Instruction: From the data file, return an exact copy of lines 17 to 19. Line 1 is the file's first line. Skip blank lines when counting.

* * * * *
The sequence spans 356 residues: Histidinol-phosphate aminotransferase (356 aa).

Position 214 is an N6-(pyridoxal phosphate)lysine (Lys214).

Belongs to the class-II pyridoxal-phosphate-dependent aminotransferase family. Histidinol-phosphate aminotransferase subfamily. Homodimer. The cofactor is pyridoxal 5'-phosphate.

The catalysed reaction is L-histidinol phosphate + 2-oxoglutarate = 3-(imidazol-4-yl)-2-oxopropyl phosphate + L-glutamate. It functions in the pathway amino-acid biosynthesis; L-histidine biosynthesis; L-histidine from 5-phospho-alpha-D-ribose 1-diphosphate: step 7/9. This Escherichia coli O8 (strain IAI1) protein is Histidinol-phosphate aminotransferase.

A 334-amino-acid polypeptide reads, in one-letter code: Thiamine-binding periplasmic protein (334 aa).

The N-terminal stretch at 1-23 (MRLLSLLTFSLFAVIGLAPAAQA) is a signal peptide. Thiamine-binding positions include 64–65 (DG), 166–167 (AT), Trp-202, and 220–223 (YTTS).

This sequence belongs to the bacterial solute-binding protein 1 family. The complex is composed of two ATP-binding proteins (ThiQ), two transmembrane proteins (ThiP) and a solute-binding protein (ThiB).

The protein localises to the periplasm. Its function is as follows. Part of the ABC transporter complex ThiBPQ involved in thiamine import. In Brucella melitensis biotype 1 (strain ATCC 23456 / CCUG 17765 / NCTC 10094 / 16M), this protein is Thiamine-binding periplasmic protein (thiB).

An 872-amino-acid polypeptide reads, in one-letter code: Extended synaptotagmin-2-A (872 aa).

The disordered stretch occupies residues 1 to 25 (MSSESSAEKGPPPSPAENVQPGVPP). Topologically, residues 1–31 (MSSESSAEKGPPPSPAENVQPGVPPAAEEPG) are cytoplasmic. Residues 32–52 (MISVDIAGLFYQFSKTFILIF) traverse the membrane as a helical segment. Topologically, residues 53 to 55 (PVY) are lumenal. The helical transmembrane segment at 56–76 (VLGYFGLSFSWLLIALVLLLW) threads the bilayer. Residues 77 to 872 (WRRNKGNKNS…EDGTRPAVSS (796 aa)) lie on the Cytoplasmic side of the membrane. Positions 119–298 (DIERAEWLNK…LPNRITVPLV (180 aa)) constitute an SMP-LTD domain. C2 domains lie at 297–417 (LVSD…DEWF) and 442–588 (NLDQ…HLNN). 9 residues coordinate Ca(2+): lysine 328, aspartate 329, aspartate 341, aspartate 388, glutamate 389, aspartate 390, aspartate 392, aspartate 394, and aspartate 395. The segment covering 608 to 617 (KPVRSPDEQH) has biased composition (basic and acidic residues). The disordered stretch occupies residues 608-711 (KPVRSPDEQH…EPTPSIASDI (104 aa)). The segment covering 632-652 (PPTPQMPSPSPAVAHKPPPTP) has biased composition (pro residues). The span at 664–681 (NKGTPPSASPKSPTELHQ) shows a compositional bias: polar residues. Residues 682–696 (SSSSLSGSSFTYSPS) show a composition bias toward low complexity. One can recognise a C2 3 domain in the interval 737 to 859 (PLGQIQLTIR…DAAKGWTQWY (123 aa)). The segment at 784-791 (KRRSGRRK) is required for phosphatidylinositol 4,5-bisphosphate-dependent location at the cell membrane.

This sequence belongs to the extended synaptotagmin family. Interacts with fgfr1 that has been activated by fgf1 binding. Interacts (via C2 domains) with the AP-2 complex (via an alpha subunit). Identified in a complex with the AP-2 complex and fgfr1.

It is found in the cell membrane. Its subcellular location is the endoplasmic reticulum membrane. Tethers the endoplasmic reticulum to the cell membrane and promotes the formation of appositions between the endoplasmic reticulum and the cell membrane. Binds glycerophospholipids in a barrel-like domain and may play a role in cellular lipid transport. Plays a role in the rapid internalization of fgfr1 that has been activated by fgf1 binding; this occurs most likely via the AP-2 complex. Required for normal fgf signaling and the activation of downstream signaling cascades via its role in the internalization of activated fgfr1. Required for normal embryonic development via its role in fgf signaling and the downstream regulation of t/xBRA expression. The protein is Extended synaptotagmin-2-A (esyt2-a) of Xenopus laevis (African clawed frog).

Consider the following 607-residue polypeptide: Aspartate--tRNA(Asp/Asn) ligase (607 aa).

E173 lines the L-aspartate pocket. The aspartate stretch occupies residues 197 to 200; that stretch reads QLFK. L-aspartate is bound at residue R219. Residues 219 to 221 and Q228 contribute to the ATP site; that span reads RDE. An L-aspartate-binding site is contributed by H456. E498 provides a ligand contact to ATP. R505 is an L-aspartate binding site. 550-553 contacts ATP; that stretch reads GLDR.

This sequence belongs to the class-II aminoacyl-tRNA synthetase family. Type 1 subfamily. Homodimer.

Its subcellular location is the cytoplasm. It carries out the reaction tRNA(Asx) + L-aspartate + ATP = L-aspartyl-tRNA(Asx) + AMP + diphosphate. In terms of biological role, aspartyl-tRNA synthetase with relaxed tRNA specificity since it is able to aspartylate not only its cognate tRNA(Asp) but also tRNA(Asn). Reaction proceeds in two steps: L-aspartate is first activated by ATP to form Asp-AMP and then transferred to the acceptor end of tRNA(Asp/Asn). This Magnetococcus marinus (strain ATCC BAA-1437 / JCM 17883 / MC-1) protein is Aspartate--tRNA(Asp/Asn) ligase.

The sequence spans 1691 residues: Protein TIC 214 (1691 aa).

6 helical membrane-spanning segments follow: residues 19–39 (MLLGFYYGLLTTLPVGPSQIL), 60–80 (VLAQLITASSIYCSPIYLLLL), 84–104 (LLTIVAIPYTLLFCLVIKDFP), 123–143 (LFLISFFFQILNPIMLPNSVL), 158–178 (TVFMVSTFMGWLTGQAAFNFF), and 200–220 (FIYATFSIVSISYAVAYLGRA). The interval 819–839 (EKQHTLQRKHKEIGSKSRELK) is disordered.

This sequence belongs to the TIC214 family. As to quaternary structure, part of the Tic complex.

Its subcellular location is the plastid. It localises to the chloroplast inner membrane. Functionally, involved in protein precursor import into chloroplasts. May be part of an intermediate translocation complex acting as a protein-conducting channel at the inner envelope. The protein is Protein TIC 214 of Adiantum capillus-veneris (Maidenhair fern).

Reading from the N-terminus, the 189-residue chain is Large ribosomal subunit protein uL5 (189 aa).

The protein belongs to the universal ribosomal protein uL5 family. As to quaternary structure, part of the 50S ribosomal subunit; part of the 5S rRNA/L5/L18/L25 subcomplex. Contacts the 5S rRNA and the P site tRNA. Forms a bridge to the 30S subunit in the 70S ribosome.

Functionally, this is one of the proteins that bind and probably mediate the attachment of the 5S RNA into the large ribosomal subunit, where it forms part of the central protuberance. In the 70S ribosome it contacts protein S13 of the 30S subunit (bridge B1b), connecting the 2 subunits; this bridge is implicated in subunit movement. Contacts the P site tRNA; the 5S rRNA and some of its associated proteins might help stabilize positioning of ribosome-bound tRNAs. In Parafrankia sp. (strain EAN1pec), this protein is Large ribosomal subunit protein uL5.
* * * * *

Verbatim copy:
The sequence spans 1691 residues: Protein TIC 214 (1691 aa).

6 helical membrane-spanning segments follow: residues 19–39 (MLLGFYYGLLTTLPVGPSQIL), 60–80 (VLAQLITASSIYCSPIYLLLL), 84–104 (LLTIVAIPYTLLFCLVIKDFP), 123–143 (LFLISFFFQILNPIMLPNSVL), 158–178 (TVFMVSTFMGWLTGQAAFNFF), and 200–220 (FIYATFSIVSISYAVAYLGRA). The interval 819–839 (EKQHTLQRKHKEIGSKSRELK) is disordered.

This sequence belongs to the TIC214 family. As to quaternary structure, part of the Tic complex.